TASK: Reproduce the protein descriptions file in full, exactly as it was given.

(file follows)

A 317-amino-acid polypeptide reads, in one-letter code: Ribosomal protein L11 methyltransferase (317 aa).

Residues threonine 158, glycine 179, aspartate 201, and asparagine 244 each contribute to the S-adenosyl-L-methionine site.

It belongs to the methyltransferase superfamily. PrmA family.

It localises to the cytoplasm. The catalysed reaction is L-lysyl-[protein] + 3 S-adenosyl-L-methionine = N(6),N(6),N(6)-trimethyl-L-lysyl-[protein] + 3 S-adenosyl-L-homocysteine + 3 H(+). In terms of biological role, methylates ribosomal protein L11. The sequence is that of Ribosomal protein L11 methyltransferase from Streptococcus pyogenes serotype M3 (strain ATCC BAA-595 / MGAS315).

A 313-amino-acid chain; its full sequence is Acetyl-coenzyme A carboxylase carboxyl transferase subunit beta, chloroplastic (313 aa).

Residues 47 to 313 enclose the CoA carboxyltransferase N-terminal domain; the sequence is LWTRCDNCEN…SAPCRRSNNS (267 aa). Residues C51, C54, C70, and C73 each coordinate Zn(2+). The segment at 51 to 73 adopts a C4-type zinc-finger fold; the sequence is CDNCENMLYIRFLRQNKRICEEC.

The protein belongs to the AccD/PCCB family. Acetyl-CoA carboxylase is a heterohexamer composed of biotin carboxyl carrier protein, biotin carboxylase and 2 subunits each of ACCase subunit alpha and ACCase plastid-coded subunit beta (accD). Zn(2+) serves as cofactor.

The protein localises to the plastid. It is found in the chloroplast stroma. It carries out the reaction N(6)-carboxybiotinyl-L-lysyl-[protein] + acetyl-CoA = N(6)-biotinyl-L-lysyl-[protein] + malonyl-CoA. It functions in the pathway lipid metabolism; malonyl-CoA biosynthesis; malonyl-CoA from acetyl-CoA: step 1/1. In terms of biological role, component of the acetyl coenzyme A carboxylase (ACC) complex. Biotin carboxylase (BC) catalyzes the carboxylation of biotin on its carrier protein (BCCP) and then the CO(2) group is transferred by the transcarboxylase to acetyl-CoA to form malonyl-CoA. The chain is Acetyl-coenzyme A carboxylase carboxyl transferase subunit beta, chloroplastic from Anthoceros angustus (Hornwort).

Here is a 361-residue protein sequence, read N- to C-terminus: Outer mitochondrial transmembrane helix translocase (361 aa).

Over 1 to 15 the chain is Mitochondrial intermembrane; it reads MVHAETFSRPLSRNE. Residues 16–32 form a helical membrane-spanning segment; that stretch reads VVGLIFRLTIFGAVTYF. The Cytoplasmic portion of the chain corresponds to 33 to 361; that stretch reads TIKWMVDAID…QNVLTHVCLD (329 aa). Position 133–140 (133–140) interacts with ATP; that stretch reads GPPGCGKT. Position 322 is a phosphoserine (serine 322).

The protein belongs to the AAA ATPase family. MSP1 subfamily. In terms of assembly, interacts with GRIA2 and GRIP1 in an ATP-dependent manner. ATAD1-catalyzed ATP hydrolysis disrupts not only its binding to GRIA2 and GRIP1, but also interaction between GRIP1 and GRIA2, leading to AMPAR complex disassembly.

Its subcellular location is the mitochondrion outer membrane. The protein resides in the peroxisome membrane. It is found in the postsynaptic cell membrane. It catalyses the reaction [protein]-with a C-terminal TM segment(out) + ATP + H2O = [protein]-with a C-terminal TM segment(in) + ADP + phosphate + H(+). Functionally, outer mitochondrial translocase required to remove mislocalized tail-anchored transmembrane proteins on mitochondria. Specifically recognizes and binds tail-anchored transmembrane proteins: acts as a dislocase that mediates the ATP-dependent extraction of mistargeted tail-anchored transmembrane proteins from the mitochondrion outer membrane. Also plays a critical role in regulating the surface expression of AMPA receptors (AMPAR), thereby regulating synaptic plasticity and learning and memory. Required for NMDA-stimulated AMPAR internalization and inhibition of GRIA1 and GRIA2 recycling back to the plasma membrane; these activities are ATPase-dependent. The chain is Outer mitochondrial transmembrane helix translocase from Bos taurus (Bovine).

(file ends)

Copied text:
A 317-amino-acid polypeptide reads, in one-letter code: Ribosomal protein L11 methyltransferase (317 aa).

Residues threonine 158, glycine 179, aspartate 201, and asparagine 244 each contribute to the S-adenosyl-L-methionine site.

It belongs to the methyltransferase superfamily. PrmA family.

It localises to the cytoplasm. The catalysed reaction is L-lysyl-[protein] + 3 S-adenosyl-L-methionine = N(6),N(6),N(6)-trimethyl-L-lysyl-[protein] + 3 S-adenosyl-L-homocysteine + 3 H(+). In terms of biological role, methylates ribosomal protein L11. The sequence is that of Ribosomal protein L11 methyltransferase from Streptococcus pyogenes serotype M3 (strain ATCC BAA-595 / MGAS315).

A 313-amino-acid chain; its full sequence is Acetyl-coenzyme A carboxylase carboxyl transferase subunit beta, chloroplastic (313 aa).

Residues 47 to 313 enclose the CoA carboxyltransferase N-terminal domain; the sequence is LWTRCDNCEN…SAPCRRSNNS (267 aa). Residues C51, C54, C70, and C73 each coordinate Zn(2+). The segment at 51 to 73 adopts a C4-type zinc-finger fold; the sequence is CDNCENMLYIRFLRQNKRICEEC.

The protein belongs to the AccD/PCCB family. Acetyl-CoA carboxylase is a heterohexamer composed of biotin carboxyl carrier protein, biotin carboxylase and 2 subunits each of ACCase subunit alpha and ACCase plastid-coded subunit beta (accD). Zn(2+) serves as cofactor.

The protein localises to the plastid. It is found in the chloroplast stroma. It carries out the reaction N(6)-carboxybiotinyl-L-lysyl-[protein] + acetyl-CoA = N(6)-biotinyl-L-lysyl-[protein] + malonyl-CoA. It functions in the pathway lipid metabolism; malonyl-CoA biosynthesis; malonyl-CoA from acetyl-CoA: step 1/1. In terms of biological role, component of the acetyl coenzyme A carboxylase (ACC) complex. Biotin carboxylase (BC) catalyzes the carboxylation of biotin on its carrier protein (BCCP) and then the CO(2) group is transferred by the transcarboxylase to acetyl-CoA to form malonyl-CoA. The chain is Acetyl-coenzyme A carboxylase carboxyl transferase subunit beta, chloroplastic from Anthoceros angustus (Hornwort).

Here is a 361-residue protein sequence, read N- to C-terminus: Outer mitochondrial transmembrane helix translocase (361 aa).

Over 1 to 15 the chain is Mitochondrial intermembrane; it reads MVHAETFSRPLSRNE. Residues 16–32 form a helical membrane-spanning segment; that stretch reads VVGLIFRLTIFGAVTYF. The Cytoplasmic portion of the chain corresponds to 33 to 361; that stretch reads TIKWMVDAID…QNVLTHVCLD (329 aa). Position 133–140 (133–140) interacts with ATP; that stretch reads GPPGCGKT. Position 322 is a phosphoserine (serine 322).

The protein belongs to the AAA ATPase family. MSP1 subfamily. In terms of assembly, interacts with GRIA2 and GRIP1 in an ATP-dependent manner. ATAD1-catalyzed ATP hydrolysis disrupts not only its binding to GRIA2 and GRIP1, but also interaction between GRIP1 and GRIA2, leading to AMPAR complex disassembly.

Its subcellular location is the mitochondrion outer membrane. The protein resides in the peroxisome membrane. It is found in the postsynaptic cell membrane. It catalyses the reaction [protein]-with a C-terminal TM segment(out) + ATP + H2O = [protein]-with a C-terminal TM segment(in) + ADP + phosphate + H(+). Functionally, outer mitochondrial translocase required to remove mislocalized tail-anchored transmembrane proteins on mitochondria. Specifically recognizes and binds tail-anchored transmembrane proteins: acts as a dislocase that mediates the ATP-dependent extraction of mistargeted tail-anchored transmembrane proteins from the mitochondrion outer membrane. Also plays a critical role in regulating the surface expression of AMPA receptors (AMPAR), thereby regulating synaptic plasticity and learning and memory. Required for NMDA-stimulated AMPAR internalization and inhibition of GRIA1 and GRIA2 recycling back to the plasma membrane; these activities are ATPase-dependent. The chain is Outer mitochondrial transmembrane helix translocase from Bos taurus (Bovine).